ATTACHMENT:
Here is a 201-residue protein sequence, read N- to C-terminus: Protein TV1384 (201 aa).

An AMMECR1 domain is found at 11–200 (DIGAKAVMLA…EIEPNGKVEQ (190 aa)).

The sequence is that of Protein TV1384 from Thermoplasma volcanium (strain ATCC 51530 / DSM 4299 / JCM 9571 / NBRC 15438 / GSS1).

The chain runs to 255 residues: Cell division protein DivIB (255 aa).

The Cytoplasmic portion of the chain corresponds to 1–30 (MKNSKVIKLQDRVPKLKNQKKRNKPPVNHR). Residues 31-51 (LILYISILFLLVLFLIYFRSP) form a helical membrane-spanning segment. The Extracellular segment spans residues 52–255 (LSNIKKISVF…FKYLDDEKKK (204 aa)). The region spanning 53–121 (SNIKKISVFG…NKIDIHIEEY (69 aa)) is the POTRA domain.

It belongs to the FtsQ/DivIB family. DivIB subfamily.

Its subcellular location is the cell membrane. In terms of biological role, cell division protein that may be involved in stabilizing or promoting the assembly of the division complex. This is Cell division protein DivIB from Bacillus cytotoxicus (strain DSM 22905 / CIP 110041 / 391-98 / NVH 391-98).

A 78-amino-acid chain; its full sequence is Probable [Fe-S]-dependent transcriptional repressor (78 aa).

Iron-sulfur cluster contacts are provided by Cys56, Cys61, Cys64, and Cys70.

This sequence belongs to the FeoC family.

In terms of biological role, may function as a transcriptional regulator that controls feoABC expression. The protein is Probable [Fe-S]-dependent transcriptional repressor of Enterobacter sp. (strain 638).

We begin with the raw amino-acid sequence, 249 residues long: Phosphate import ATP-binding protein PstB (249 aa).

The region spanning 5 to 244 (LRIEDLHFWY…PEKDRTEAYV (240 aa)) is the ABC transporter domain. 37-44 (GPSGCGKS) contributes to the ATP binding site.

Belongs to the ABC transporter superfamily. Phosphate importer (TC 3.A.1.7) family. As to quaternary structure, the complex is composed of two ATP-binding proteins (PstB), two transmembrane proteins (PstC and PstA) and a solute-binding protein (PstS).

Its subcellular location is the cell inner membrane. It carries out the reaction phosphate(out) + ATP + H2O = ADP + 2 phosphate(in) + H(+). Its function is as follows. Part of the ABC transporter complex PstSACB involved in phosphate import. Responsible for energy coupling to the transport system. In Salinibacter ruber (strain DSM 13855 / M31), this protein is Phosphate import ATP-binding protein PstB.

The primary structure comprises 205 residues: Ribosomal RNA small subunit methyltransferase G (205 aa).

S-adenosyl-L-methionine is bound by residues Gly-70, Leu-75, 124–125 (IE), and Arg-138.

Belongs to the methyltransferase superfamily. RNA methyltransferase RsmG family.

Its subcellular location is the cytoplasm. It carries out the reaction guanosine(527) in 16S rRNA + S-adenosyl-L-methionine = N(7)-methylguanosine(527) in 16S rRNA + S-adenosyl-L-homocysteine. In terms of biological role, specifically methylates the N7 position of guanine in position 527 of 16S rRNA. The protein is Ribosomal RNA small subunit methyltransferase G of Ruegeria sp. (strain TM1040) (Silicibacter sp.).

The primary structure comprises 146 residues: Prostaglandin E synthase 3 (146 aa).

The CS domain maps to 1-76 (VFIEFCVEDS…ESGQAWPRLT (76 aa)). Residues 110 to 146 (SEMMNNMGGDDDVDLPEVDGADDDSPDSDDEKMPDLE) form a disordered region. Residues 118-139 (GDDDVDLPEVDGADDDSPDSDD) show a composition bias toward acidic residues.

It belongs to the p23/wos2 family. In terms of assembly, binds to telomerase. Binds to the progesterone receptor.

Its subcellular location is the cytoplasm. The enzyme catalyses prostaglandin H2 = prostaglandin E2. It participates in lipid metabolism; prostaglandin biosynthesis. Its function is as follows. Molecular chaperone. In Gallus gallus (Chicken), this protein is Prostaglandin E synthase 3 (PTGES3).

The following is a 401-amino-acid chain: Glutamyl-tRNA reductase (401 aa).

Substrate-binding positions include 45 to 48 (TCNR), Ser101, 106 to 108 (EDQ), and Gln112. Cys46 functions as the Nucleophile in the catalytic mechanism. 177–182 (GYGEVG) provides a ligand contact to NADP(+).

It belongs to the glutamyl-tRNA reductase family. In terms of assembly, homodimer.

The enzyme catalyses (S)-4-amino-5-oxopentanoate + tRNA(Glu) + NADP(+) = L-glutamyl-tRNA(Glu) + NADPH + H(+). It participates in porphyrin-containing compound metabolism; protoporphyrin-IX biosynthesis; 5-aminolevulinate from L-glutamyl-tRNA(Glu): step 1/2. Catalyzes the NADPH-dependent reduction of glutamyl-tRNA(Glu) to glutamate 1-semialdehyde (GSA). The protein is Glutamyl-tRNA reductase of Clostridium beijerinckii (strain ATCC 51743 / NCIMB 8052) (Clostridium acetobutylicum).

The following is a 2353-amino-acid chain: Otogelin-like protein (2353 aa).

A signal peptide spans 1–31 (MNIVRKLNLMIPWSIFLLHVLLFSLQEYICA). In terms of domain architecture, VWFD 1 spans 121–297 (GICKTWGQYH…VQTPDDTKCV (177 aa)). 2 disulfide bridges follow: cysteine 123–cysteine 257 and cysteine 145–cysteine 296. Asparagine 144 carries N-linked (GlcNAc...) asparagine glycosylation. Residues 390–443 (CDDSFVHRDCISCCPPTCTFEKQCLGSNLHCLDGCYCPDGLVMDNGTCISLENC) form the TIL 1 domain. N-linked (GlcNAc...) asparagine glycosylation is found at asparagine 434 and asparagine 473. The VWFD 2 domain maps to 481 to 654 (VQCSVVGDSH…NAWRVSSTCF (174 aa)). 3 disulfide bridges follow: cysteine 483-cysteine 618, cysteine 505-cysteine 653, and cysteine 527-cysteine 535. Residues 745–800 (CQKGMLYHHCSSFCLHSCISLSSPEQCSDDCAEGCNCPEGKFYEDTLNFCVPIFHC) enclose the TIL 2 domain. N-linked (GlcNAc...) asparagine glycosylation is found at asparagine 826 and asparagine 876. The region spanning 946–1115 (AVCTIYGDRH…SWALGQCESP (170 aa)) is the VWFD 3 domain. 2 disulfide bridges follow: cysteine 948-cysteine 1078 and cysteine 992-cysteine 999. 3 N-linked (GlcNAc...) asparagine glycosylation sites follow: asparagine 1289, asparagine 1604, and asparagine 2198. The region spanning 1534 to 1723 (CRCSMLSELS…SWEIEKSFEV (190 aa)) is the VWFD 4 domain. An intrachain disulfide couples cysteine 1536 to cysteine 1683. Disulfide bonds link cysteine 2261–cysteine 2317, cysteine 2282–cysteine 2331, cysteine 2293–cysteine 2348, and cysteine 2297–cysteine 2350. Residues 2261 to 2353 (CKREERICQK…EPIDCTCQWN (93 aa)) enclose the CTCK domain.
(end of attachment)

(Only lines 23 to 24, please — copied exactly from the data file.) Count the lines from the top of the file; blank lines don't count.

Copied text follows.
Its subcellular location is the cytoplasm. The enzyme catalyses prostaglandin H2 = prostaglandin E2. It participates in lipid metabolism; prostaglandin biosynthesis. Its function is as follows. Molecular chaperone. In Gallus gallus (Chicken), this protein is Prostaglandin E synthase 3 (PTGES3).

The following is a 401-amino-acid chain: Glutamyl-tRNA reductase (401 aa).